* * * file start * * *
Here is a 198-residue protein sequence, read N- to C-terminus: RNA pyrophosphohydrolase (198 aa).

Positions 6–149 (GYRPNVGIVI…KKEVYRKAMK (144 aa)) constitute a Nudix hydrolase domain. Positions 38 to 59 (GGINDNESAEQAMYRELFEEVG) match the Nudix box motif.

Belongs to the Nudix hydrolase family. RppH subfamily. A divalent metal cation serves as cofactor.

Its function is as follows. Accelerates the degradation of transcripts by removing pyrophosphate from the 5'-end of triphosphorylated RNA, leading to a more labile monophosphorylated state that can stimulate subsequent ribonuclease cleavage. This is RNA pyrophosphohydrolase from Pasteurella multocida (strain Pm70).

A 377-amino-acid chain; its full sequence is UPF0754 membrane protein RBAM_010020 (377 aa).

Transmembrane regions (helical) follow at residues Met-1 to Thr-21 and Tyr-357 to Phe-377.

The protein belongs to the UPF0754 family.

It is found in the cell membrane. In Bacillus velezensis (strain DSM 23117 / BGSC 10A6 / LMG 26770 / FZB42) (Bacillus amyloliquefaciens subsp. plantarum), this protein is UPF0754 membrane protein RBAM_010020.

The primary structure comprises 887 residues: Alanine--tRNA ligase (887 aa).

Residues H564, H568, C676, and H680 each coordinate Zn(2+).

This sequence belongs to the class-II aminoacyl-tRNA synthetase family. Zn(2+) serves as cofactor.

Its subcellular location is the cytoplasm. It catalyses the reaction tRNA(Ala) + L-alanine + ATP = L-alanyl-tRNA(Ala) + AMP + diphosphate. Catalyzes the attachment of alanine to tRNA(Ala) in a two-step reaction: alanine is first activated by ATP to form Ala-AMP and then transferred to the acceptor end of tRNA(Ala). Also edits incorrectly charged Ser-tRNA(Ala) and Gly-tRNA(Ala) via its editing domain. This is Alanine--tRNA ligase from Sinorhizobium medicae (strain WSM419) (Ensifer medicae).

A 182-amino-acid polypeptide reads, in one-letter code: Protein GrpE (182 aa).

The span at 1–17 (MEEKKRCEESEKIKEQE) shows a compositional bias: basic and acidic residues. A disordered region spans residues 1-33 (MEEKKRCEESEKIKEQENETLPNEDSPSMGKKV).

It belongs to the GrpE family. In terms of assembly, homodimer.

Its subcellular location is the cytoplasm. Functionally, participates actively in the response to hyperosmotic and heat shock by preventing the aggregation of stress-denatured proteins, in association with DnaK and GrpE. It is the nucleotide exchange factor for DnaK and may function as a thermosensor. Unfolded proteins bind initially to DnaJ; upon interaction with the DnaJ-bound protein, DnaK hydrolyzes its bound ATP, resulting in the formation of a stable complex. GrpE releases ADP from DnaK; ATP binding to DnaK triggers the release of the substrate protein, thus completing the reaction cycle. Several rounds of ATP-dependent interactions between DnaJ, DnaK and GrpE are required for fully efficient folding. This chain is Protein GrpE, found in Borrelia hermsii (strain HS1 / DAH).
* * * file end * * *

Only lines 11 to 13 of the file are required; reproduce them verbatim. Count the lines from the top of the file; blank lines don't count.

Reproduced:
This sequence belongs to the class-II aminoacyl-tRNA synthetase family. Zn(2+) serves as cofactor.

Its subcellular location is the cytoplasm. It catalyses the reaction tRNA(Ala) + L-alanine + ATP = L-alanyl-tRNA(Ala) + AMP + diphosphate. Catalyzes the attachment of alanine to tRNA(Ala) in a two-step reaction: alanine is first activated by ATP to form Ala-AMP and then transferred to the acceptor end of tRNA(Ala). Also edits incorrectly charged Ser-tRNA(Ala) and Gly-tRNA(Ala) via its editing domain. This is Alanine--tRNA ligase from Sinorhizobium medicae (strain WSM419) (Ensifer medicae).

A 182-amino-acid polypeptide reads, in one-letter code: Protein GrpE (182 aa).